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Themes: assessment methods, course and programme design, faculty development methods and/or strategies
Tuesday 8 September 2009, 16.00 - 17.00 in room 122
The Bologna process has introduced significant structural changes of higher education at the national level in Europe. The overall intention is to make European higher education more competitive and to ease student and work-force mobility. The process builds on a shift to outcome-oriented curricular systems based on intended learning outcomes to make qualifications comparable. As student assessment is the way to prove that the qualifications are at hand, changes of assessment processes should be part of the curricular change. The special research question discussed in this paper focus on how assessment is influenced by the reforms implemented during the Bologna process: What effects on programme structure, syllabi and on student assessment can be seen at an institutional level in a Swedish national context? The research emanates from a project investigating the interplay between formal assessment systems and the development of students’ and teachers’ work in the actual assessment process (Lindberg-Sand & Olsson, 2008). Student assessment is seen as a social practice and the overall objective is to gain a better understanding of assessment processes in higher education. To understand assessment processes as social practices it is important to see that they are dependent not only on local educational practices and disciplinary cultures but also on national frameworks of higher education. Assessment practices are normally slowly changing processes deeply embedded in a discipline-oriented teaching culture (Lindberg-Sand, 2005). However, in Sweden, as in many European countries, the Bologna process has changed the preconditions for assessment thoroughly.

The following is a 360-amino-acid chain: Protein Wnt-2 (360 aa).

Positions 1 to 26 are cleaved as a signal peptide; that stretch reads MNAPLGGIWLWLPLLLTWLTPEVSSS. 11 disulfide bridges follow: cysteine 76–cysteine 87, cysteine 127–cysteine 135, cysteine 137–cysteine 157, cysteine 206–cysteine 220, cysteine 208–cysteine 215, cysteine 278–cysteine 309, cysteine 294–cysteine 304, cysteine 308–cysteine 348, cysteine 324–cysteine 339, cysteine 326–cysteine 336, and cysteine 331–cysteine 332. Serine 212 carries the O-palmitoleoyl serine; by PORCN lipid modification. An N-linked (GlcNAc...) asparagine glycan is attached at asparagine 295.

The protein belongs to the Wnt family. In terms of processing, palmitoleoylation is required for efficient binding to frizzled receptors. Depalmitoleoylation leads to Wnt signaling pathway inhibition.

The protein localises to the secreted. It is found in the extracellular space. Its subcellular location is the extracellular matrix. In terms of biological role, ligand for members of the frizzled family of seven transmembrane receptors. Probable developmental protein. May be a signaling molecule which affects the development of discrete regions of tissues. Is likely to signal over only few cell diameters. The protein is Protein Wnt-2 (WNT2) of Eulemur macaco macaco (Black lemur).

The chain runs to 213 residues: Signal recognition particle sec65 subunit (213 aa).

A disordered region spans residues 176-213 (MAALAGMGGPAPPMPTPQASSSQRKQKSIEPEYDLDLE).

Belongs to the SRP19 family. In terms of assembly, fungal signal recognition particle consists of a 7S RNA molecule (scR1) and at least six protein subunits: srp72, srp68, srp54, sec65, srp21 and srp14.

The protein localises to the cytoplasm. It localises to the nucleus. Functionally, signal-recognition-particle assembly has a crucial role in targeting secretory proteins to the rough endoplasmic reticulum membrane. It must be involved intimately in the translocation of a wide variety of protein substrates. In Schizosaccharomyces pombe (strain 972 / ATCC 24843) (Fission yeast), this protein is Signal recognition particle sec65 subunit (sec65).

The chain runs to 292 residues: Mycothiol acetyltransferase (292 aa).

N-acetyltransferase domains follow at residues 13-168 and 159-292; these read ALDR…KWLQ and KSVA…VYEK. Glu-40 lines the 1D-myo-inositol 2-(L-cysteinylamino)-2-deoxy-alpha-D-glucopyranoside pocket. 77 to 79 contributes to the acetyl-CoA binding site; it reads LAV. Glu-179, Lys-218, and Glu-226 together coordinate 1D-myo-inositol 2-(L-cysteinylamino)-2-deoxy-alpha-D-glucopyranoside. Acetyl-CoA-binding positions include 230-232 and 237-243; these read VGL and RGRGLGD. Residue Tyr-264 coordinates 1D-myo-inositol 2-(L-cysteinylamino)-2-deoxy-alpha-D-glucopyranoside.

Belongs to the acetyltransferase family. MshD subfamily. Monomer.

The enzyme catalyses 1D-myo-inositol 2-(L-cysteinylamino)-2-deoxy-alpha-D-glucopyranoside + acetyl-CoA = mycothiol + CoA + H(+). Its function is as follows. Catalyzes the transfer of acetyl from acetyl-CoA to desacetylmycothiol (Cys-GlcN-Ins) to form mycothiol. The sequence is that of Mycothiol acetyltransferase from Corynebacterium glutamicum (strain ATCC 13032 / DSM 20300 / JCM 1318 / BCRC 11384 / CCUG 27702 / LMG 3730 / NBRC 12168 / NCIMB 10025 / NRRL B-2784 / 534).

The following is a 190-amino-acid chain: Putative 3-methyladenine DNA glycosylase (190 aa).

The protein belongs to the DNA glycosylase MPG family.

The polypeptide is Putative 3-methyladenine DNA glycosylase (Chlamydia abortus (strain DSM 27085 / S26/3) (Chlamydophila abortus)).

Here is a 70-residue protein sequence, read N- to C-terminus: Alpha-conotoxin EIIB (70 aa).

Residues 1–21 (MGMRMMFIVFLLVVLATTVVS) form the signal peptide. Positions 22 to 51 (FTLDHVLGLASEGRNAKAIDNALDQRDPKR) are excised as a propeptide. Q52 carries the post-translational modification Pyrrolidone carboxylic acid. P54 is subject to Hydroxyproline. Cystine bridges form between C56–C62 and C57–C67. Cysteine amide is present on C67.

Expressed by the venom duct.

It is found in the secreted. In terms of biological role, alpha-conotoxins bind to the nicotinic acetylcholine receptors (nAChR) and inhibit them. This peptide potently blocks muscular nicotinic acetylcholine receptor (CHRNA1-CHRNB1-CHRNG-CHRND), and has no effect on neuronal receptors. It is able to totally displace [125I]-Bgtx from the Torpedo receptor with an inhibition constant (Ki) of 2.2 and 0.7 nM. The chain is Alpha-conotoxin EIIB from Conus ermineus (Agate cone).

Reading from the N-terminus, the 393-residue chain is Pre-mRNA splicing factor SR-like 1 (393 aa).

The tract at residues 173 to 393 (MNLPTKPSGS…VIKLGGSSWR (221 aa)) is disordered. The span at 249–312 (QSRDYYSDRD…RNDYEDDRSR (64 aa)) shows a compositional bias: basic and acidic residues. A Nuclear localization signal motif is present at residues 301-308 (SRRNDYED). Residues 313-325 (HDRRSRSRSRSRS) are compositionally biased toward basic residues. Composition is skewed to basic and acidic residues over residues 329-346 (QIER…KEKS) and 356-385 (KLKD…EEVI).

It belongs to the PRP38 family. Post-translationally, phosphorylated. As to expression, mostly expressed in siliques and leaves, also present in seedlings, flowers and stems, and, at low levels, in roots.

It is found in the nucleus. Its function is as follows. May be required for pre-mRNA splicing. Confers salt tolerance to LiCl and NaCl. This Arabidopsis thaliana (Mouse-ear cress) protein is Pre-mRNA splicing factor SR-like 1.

The conceptual framework for the research is a combination of different strands of social practice theory. Assessment processes are related to the concept of communities of practice (Wenger, 1998). The formal aspects of assessments are viewed as classification systems (Bowker & Star, 1999) working as structuring artefacts and also as boundary objects in relation to different educational communities of practice.
We define an assessment system as all the assessments delivered in a course or in a programme together with the formal rules and regulations underpinning assessment. By the assessment process we mean all student and teacher activities that are emanating from or directed towards the assessment system. Finally, the teaching and learning process is the totality of educational interaction between students, teachers and all other involved participants. The research object of this study is the assessment process as a social practice in its context.
We are studying three different engineering programmes at the Faculty of Engineering at Lund University in Sweden before and after the national reform that was launched in 2007 to implement the Bologna Process. The three programmes are different specialities all leading to the degree of Master of Science in Engineering (300 ECTS-credits). The research methodology includes document studies and qualitative interviews. We are analysing and mapping information from official documents linked to the first three years in each of the programmes, all syllabi, study-guides, schedules, and samples of assessments and assignments delivered before and after the reform. We are especially looking for the character of the changes in educational structures, syllabi and in assessment design. Changes in assessment processes are explored by analysing qualitative interviews with teachers and students together with data from course evaluations and facts about student pass rates.
Results: The changes introduced by the Bologna process are evident both at the national and at the institutional level. The descriptions of the qualifications aimed at are made more demanding. The assessment systems now include syllabi with intended learning outcomes and a new credit system. At the programme level both structural and curricular changes are noted. However, single assessments seem to be practically uninfluenced by the shift to outcome-oriented curricula. Our research show that in the modularised programmes we are studying the assessment processes can best be described as a series of boundary encounters, linked together only by the assessment system both before and after the reform. Hence, the character of assessment processes in higher education might not transform as rapidly as could be expected from the official pace of the Bologna process.